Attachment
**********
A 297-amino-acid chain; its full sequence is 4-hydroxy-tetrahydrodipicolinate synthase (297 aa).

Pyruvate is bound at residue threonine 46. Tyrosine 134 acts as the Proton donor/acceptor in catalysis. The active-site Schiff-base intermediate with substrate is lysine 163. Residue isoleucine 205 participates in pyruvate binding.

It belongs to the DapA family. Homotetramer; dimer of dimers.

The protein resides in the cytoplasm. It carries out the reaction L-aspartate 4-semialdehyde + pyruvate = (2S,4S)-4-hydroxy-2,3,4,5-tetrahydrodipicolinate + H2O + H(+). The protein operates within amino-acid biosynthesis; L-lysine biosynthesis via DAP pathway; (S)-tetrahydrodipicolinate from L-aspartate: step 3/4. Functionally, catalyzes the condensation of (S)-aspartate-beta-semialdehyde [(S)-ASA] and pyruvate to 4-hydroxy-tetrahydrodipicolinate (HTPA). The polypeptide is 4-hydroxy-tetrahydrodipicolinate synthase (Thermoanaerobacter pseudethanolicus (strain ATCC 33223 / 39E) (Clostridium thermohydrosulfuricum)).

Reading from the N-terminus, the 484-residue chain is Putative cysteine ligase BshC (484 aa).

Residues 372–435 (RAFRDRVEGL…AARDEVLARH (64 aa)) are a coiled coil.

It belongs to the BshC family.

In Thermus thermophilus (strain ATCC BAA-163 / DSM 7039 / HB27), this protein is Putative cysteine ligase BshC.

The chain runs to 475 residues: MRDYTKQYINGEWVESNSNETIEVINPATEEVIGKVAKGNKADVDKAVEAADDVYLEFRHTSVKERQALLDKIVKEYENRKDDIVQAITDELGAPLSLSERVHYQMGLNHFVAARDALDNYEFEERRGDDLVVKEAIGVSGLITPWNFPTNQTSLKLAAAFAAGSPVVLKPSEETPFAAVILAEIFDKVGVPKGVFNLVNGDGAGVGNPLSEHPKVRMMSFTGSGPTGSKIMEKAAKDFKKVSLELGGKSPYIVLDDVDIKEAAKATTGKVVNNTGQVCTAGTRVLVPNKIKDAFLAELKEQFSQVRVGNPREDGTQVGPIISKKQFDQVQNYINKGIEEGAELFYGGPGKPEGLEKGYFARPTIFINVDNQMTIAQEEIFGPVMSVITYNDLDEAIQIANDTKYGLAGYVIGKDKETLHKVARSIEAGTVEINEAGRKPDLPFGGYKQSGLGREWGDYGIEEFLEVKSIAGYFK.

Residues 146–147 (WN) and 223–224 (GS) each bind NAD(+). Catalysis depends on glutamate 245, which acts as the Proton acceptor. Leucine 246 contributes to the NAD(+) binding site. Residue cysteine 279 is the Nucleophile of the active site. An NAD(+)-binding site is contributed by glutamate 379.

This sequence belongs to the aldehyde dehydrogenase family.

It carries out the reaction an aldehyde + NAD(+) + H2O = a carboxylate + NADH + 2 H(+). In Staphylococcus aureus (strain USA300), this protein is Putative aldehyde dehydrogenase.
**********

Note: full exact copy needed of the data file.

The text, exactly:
A 297-amino-acid chain; its full sequence is 4-hydroxy-tetrahydrodipicolinate synthase (297 aa).

Pyruvate is bound at residue threonine 46. Tyrosine 134 acts as the Proton donor/acceptor in catalysis. The active-site Schiff-base intermediate with substrate is lysine 163. Residue isoleucine 205 participates in pyruvate binding.

It belongs to the DapA family. Homotetramer; dimer of dimers.

The protein resides in the cytoplasm. It carries out the reaction L-aspartate 4-semialdehyde + pyruvate = (2S,4S)-4-hydroxy-2,3,4,5-tetrahydrodipicolinate + H2O + H(+). The protein operates within amino-acid biosynthesis; L-lysine biosynthesis via DAP pathway; (S)-tetrahydrodipicolinate from L-aspartate: step 3/4. Functionally, catalyzes the condensation of (S)-aspartate-beta-semialdehyde [(S)-ASA] and pyruvate to 4-hydroxy-tetrahydrodipicolinate (HTPA). The polypeptide is 4-hydroxy-tetrahydrodipicolinate synthase (Thermoanaerobacter pseudethanolicus (strain ATCC 33223 / 39E) (Clostridium thermohydrosulfuricum)).

Reading from the N-terminus, the 484-residue chain is Putative cysteine ligase BshC (484 aa).

Residues 372–435 (RAFRDRVEGL…AARDEVLARH (64 aa)) are a coiled coil.

It belongs to the BshC family.

In Thermus thermophilus (strain ATCC BAA-163 / DSM 7039 / HB27), this protein is Putative cysteine ligase BshC.

The chain runs to 475 residues: MRDYTKQYINGEWVESNSNETIEVINPATEEVIGKVAKGNKADVDKAVEAADDVYLEFRHTSVKERQALLDKIVKEYENRKDDIVQAITDELGAPLSLSERVHYQMGLNHFVAARDALDNYEFEERRGDDLVVKEAIGVSGLITPWNFPTNQTSLKLAAAFAAGSPVVLKPSEETPFAAVILAEIFDKVGVPKGVFNLVNGDGAGVGNPLSEHPKVRMMSFTGSGPTGSKIMEKAAKDFKKVSLELGGKSPYIVLDDVDIKEAAKATTGKVVNNTGQVCTAGTRVLVPNKIKDAFLAELKEQFSQVRVGNPREDGTQVGPIISKKQFDQVQNYINKGIEEGAELFYGGPGKPEGLEKGYFARPTIFINVDNQMTIAQEEIFGPVMSVITYNDLDEAIQIANDTKYGLAGYVIGKDKETLHKVARSIEAGTVEINEAGRKPDLPFGGYKQSGLGREWGDYGIEEFLEVKSIAGYFK.

Residues 146–147 (WN) and 223–224 (GS) each bind NAD(+). Catalysis depends on glutamate 245, which acts as the Proton acceptor. Leucine 246 contributes to the NAD(+) binding site. Residue cysteine 279 is the Nucleophile of the active site. An NAD(+)-binding site is contributed by glutamate 379.

This sequence belongs to the aldehyde dehydrogenase family.

It carries out the reaction an aldehyde + NAD(+) + H2O = a carboxylate + NADH + 2 H(+). In Staphylococcus aureus (strain USA300), this protein is Putative aldehyde dehydrogenase.